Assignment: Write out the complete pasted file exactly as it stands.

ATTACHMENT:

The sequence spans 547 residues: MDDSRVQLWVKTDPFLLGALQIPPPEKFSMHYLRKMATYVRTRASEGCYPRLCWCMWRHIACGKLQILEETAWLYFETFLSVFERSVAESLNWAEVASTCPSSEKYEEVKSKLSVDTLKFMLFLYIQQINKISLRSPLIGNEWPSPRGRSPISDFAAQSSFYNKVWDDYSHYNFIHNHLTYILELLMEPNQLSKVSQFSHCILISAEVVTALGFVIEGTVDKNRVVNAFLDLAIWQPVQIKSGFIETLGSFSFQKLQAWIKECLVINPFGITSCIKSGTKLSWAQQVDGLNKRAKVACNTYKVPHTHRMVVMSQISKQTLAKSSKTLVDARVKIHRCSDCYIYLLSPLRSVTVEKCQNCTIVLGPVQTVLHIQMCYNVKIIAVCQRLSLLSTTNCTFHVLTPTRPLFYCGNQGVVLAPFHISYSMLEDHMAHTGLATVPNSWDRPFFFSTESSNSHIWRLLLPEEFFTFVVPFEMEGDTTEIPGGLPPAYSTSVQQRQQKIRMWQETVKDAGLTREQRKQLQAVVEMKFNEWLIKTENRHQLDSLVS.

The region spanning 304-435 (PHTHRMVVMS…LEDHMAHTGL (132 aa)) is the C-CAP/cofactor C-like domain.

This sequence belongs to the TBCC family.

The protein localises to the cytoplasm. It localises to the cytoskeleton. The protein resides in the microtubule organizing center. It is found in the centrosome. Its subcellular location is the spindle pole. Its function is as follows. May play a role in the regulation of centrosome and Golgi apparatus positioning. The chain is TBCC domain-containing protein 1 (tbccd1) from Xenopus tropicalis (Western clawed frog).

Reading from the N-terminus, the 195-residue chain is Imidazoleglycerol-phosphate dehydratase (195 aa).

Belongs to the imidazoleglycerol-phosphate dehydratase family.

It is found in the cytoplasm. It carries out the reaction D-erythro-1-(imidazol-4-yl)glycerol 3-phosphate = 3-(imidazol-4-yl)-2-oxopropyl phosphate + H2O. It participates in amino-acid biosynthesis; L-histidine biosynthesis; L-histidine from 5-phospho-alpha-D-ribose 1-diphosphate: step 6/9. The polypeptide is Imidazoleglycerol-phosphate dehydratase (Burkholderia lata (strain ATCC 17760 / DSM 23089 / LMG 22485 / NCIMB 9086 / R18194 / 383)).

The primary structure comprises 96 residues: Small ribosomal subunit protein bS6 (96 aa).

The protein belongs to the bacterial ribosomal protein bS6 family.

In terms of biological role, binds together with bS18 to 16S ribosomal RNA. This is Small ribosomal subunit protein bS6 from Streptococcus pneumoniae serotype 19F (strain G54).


The sequence spans 547 residues: MDDSRVQLWVKTDPFLLGALQIPPPEKFSMHYLRKMATYVRTRASEGCYPRLCWCMWRHIACGKLQILEETAWLYFETFLSVFERSVAESLNWAEVASTCPSSEKYEEVKSKLSVDTLKFMLFLYIQQINKISLRSPLIGNEWPSPRGRSPISDFAAQSSFYNKVWDDYSHYNFIHNHLTYILELLMEPNQLSKVSQFSHCILISAEVVTALGFVIEGTVDKNRVVNAFLDLAIWQPVQIKSGFIETLGSFSFQKLQAWIKECLVINPFGITSCIKSGTKLSWAQQVDGLNKRAKVACNTYKVPHTHRMVVMSQISKQTLAKSSKTLVDARVKIHRCSDCYIYLLSPLRSVTVEKCQNCTIVLGPVQTVLHIQMCYNVKIIAVCQRLSLLSTTNCTFHVLTPTRPLFYCGNQGVVLAPFHISYSMLEDHMAHTGLATVPNSWDRPFFFSTESSNSHIWRLLLPEEFFTFVVPFEMEGDTTEIPGGLPPAYSTSVQQRQQKIRMWQETVKDAGLTREQRKQLQAVVEMKFNEWLIKTENRHQLDSLVS.

The region spanning 304-435 (PHTHRMVVMS…LEDHMAHTGL (132 aa)) is the C-CAP/cofactor C-like domain.

This sequence belongs to the TBCC family.

The protein localises to the cytoplasm. It localises to the cytoskeleton. The protein resides in the microtubule organizing center. It is found in the centrosome. Its subcellular location is the spindle pole. Its function is as follows. May play a role in the regulation of centrosome and Golgi apparatus positioning. The chain is TBCC domain-containing protein 1 (tbccd1) from Xenopus tropicalis (Western clawed frog).

Reading from the N-terminus, the 195-residue chain is Imidazoleglycerol-phosphate dehydratase (195 aa).

Belongs to the imidazoleglycerol-phosphate dehydratase family.

It is found in the cytoplasm. It carries out the reaction D-erythro-1-(imidazol-4-yl)glycerol 3-phosphate = 3-(imidazol-4-yl)-2-oxopropyl phosphate + H2O. It participates in amino-acid biosynthesis; L-histidine biosynthesis; L-histidine from 5-phospho-alpha-D-ribose 1-diphosphate: step 6/9. The polypeptide is Imidazoleglycerol-phosphate dehydratase (Burkholderia lata (strain ATCC 17760 / DSM 23089 / LMG 22485 / NCIMB 9086 / R18194 / 383)).

The primary structure comprises 96 residues: Small ribosomal subunit protein bS6 (96 aa).

The protein belongs to the bacterial ribosomal protein bS6 family.

In terms of biological role, binds together with bS18 to 16S ribosomal RNA. This is Small ribosomal subunit protein bS6 from Streptococcus pneumoniae serotype 19F (strain G54).